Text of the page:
This is the time of year when families and friends are making plans to reunite and celebrate the holidays, which often means boarding an airplane or sitting in a car for hours. If your long-distance travel plans include a loved with dementia you will need to take a few extra steps to make sure the trip is safe and enjoyable for everyone.
First, keep in mind that familiar and simple are easier for the person with dementia than new and exotic. In other words, as you and your family plan your celebration and destination, the less complicated it is the more your loved one will be able to relax.
Regardless of whether you’re traveling by car or plane, heading to a family home or vacation destination, make sure the individual is wearing an identification bracelet and that you have a current photograph in case your loved one does wander off. If your loved one has a history of wandering you might consider enrolling in “24/7 Wandering Support,” which is operated by the Alzheimer’s Association in collaboration with MedicAlert® Foundation.
Other general travel guidelines recommended by the Alzheimer’s Association include:
- If possible, travel during the time of day that is best for the person with dementia;
- Put together a bag of all medications, doctor contact information and copies of legal documents, such as medical power of attorney, along with water, snacks and a change of clothes;
- Carry an itinerary that includes details about each destination and give copies to family members or friends you will be visiting and to emergency contacts at home.
- Allow extra travel time for eating, restroom stops and the likes.
- If you are worried that a long car ride or flight might make your loved one agitated, talk to the physician about medication for the trip.
When Traveling by Air
While online booking may be your preferred go-to method, it’s best to contact the airlines directly so you can make any special arrangements, such as a wheelchair or in-flight meal. Book a non-stop flight if possible, if not avoid scheduling flights with tight connections.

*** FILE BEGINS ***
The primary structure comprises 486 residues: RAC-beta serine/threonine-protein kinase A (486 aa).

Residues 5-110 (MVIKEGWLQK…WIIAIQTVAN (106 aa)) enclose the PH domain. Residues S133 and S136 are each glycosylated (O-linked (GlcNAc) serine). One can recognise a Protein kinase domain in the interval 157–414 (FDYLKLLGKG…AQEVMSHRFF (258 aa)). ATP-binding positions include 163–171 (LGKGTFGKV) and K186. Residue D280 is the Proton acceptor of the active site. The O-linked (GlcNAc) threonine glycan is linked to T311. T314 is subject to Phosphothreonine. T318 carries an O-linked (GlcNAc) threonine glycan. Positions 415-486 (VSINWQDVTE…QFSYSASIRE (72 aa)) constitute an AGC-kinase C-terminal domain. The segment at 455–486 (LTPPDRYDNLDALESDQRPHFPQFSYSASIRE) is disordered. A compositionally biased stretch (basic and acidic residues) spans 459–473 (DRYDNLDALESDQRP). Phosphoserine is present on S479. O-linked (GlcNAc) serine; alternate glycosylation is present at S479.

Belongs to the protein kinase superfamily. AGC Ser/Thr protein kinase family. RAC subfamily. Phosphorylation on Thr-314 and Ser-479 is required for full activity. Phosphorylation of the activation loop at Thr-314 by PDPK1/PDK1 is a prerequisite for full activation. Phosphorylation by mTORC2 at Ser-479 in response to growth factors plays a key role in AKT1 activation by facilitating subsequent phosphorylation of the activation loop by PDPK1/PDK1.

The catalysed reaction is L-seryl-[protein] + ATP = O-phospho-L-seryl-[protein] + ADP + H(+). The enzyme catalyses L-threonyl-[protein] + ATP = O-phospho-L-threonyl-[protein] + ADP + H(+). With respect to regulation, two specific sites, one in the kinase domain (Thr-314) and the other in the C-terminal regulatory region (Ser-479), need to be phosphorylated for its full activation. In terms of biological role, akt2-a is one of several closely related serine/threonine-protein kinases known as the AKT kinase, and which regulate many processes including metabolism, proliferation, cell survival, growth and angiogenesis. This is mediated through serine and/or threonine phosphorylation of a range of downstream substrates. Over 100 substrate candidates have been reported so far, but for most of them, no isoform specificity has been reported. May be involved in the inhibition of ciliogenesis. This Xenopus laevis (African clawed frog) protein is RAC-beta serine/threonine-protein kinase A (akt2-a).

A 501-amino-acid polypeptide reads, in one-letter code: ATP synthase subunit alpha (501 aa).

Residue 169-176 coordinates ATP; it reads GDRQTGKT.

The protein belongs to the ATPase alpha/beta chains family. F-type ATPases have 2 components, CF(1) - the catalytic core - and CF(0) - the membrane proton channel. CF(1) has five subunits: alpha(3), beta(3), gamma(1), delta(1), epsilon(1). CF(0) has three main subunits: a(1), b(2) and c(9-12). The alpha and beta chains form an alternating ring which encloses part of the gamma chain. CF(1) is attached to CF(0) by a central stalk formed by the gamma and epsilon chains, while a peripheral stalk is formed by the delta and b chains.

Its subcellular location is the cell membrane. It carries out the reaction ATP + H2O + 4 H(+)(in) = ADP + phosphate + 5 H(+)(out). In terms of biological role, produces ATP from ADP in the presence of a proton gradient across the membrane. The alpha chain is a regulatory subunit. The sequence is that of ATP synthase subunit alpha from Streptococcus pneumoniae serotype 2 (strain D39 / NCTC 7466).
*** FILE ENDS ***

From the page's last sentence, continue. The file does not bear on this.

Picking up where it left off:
All passengers are required to undergo screening by the Transportation Security Administration, but the agency offers a program for travelers with special needs. Call TSA Cares (855-787-2227) at least 72 hours before departure with questions and concerns.
If your loved one needs assistance with the restroom, ask an airport employee where family restrooms are located.
Patients with hallucination, incontinence and other symptoms of advanced dementia may be unable to travel by commercial airline. One option is booking with an air ambulance that provides non-emergency transportation.
Preparing for a Road Trip
If you are worried that walking at a rest stop and other unfamiliar places may be a problem, contact your local license bureau about getting a temporary (or permanent) handicapped parking sticker. You might want to also borrow or rent a wheelchair.
Along with favorite snacks and drinks, put together a bag with games, books, music and other activities that your loved one might enjoy during the ride.
If your car ride includes a hotel stay, make sure you have made a reservation in advance and that the room includes any safety features you may need.
If you will be at a location for an extended period of time, consider contacting the local Alzheimer's Association for resources and support.
When Respite Care is the Answer
Sometimes a person’s dementia may be too advanced for long-distance travel. But that doesn’t mean you have to stay home too.
Many skilled nursing centers and other healthcare facilities offer overnight respite care for people with dementia. Most insurance plans will not cover the cost, but cost is just one consideration. The physical and emotional demands of caregiving are great and can be a health risk if the caregiver doesn’t schedule regular breaks and getaways.
To find respite services in your community contact the ARCH National Respite Locator Service.